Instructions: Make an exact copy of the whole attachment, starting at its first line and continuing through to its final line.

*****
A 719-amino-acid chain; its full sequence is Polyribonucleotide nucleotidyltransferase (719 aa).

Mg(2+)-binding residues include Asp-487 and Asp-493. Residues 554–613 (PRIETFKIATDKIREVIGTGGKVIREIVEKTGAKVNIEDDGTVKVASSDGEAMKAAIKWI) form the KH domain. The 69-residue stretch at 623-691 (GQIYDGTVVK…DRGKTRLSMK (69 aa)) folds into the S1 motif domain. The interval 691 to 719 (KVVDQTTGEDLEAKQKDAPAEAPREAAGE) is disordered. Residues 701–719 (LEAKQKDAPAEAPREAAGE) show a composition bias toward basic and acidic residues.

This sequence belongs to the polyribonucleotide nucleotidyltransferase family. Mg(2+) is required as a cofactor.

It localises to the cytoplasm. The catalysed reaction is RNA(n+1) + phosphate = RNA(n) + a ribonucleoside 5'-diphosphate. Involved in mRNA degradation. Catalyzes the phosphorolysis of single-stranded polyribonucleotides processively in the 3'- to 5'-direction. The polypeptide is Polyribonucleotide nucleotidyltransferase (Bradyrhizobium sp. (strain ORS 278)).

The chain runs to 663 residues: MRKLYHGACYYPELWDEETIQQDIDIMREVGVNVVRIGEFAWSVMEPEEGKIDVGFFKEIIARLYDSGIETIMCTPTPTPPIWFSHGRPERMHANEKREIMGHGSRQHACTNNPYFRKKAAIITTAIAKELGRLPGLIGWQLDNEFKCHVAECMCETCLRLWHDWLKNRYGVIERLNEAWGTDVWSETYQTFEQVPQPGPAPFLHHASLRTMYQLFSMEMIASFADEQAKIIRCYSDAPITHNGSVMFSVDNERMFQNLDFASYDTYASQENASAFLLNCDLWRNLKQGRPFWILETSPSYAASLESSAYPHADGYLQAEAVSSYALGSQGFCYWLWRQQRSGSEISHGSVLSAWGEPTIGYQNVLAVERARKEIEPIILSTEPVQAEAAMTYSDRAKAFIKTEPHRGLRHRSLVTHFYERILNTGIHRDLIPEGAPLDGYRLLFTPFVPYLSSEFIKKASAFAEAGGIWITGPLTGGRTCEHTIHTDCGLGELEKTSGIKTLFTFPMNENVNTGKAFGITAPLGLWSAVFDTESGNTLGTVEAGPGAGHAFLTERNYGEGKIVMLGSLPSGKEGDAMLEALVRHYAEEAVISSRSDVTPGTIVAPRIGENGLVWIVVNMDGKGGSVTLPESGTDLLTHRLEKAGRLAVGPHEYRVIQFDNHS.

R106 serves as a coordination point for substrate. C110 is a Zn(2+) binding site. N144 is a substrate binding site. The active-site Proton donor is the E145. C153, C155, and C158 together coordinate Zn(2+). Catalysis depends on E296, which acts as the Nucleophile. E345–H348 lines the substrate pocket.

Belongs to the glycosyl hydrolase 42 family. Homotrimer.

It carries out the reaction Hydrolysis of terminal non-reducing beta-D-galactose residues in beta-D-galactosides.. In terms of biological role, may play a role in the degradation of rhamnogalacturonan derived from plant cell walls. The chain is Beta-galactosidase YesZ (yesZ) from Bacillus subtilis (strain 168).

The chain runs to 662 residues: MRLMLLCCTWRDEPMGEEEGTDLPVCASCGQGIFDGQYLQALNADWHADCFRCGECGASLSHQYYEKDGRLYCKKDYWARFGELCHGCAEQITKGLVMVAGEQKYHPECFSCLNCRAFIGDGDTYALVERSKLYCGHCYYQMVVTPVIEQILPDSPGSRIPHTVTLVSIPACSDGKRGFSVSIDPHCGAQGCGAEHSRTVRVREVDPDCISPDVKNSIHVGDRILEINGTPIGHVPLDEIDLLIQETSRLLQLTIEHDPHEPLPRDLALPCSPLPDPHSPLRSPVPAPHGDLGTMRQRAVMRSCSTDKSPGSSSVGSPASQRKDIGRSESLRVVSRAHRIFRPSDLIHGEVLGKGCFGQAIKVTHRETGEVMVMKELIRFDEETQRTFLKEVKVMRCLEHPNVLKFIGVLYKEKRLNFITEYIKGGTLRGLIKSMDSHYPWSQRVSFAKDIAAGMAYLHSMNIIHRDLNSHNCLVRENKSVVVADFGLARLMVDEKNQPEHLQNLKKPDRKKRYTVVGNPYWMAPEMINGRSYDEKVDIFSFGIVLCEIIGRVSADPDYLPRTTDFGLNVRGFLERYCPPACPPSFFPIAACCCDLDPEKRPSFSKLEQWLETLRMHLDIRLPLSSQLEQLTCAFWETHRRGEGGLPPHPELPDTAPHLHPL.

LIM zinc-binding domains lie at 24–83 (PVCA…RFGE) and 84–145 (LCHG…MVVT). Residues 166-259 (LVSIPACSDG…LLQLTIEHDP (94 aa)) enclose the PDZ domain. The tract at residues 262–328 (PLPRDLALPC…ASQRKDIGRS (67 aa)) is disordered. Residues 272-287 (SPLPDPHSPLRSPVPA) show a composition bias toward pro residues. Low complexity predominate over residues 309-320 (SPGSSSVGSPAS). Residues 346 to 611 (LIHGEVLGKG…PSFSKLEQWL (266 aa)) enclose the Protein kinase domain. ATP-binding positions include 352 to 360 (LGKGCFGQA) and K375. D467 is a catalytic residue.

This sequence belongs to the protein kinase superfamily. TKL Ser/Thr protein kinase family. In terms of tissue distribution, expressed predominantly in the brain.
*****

A 719-amino-acid chain; its full sequence is Polyribonucleotide nucleotidyltransferase (719 aa).

Mg(2+)-binding residues include Asp-487 and Asp-493. Residues 554–613 (PRIETFKIATDKIREVIGTGGKVIREIVEKTGAKVNIEDDGTVKVASSDGEAMKAAIKWI) form the KH domain. The 69-residue stretch at 623-691 (GQIYDGTVVK…DRGKTRLSMK (69 aa)) folds into the S1 motif domain. The interval 691 to 719 (KVVDQTTGEDLEAKQKDAPAEAPREAAGE) is disordered. Residues 701–719 (LEAKQKDAPAEAPREAAGE) show a composition bias toward basic and acidic residues.

This sequence belongs to the polyribonucleotide nucleotidyltransferase family. Mg(2+) is required as a cofactor.

It localises to the cytoplasm. The catalysed reaction is RNA(n+1) + phosphate = RNA(n) + a ribonucleoside 5'-diphosphate. Involved in mRNA degradation. Catalyzes the phosphorolysis of single-stranded polyribonucleotides processively in the 3'- to 5'-direction. The polypeptide is Polyribonucleotide nucleotidyltransferase (Bradyrhizobium sp. (strain ORS 278)).

The chain runs to 663 residues: MRKLYHGACYYPELWDEETIQQDIDIMREVGVNVVRIGEFAWSVMEPEEGKIDVGFFKEIIARLYDSGIETIMCTPTPTPPIWFSHGRPERMHANEKREIMGHGSRQHACTNNPYFRKKAAIITTAIAKELGRLPGLIGWQLDNEFKCHVAECMCETCLRLWHDWLKNRYGVIERLNEAWGTDVWSETYQTFEQVPQPGPAPFLHHASLRTMYQLFSMEMIASFADEQAKIIRCYSDAPITHNGSVMFSVDNERMFQNLDFASYDTYASQENASAFLLNCDLWRNLKQGRPFWILETSPSYAASLESSAYPHADGYLQAEAVSSYALGSQGFCYWLWRQQRSGSEISHGSVLSAWGEPTIGYQNVLAVERARKEIEPIILSTEPVQAEAAMTYSDRAKAFIKTEPHRGLRHRSLVTHFYERILNTGIHRDLIPEGAPLDGYRLLFTPFVPYLSSEFIKKASAFAEAGGIWITGPLTGGRTCEHTIHTDCGLGELEKTSGIKTLFTFPMNENVNTGKAFGITAPLGLWSAVFDTESGNTLGTVEAGPGAGHAFLTERNYGEGKIVMLGSLPSGKEGDAMLEALVRHYAEEAVISSRSDVTPGTIVAPRIGENGLVWIVVNMDGKGGSVTLPESGTDLLTHRLEKAGRLAVGPHEYRVIQFDNHS.

R106 serves as a coordination point for substrate. C110 is a Zn(2+) binding site. N144 is a substrate binding site. The active-site Proton donor is the E145. C153, C155, and C158 together coordinate Zn(2+). Catalysis depends on E296, which acts as the Nucleophile. E345–H348 lines the substrate pocket.

Belongs to the glycosyl hydrolase 42 family. Homotrimer.

It carries out the reaction Hydrolysis of terminal non-reducing beta-D-galactose residues in beta-D-galactosides.. In terms of biological role, may play a role in the degradation of rhamnogalacturonan derived from plant cell walls. The chain is Beta-galactosidase YesZ (yesZ) from Bacillus subtilis (strain 168).

The chain runs to 662 residues: MRLMLLCCTWRDEPMGEEEGTDLPVCASCGQGIFDGQYLQALNADWHADCFRCGECGASLSHQYYEKDGRLYCKKDYWARFGELCHGCAEQITKGLVMVAGEQKYHPECFSCLNCRAFIGDGDTYALVERSKLYCGHCYYQMVVTPVIEQILPDSPGSRIPHTVTLVSIPACSDGKRGFSVSIDPHCGAQGCGAEHSRTVRVREVDPDCISPDVKNSIHVGDRILEINGTPIGHVPLDEIDLLIQETSRLLQLTIEHDPHEPLPRDLALPCSPLPDPHSPLRSPVPAPHGDLGTMRQRAVMRSCSTDKSPGSSSVGSPASQRKDIGRSESLRVVSRAHRIFRPSDLIHGEVLGKGCFGQAIKVTHRETGEVMVMKELIRFDEETQRTFLKEVKVMRCLEHPNVLKFIGVLYKEKRLNFITEYIKGGTLRGLIKSMDSHYPWSQRVSFAKDIAAGMAYLHSMNIIHRDLNSHNCLVRENKSVVVADFGLARLMVDEKNQPEHLQNLKKPDRKKRYTVVGNPYWMAPEMINGRSYDEKVDIFSFGIVLCEIIGRVSADPDYLPRTTDFGLNVRGFLERYCPPACPPSFFPIAACCCDLDPEKRPSFSKLEQWLETLRMHLDIRLPLSSQLEQLTCAFWETHRRGEGGLPPHPELPDTAPHLHPL.

LIM zinc-binding domains lie at 24–83 (PVCA…RFGE) and 84–145 (LCHG…MVVT). Residues 166-259 (LVSIPACSDG…LLQLTIEHDP (94 aa)) enclose the PDZ domain. The tract at residues 262–328 (PLPRDLALPC…ASQRKDIGRS (67 aa)) is disordered. Residues 272-287 (SPLPDPHSPLRSPVPA) show a composition bias toward pro residues. Low complexity predominate over residues 309-320 (SPGSSSVGSPAS). Residues 346 to 611 (LIHGEVLGKG…PSFSKLEQWL (266 aa)) enclose the Protein kinase domain. ATP-binding positions include 352 to 360 (LGKGCFGQA) and K375. D467 is a catalytic residue.

This sequence belongs to the protein kinase superfamily. TKL Ser/Thr protein kinase family. In terms of tissue distribution, expressed predominantly in the brain.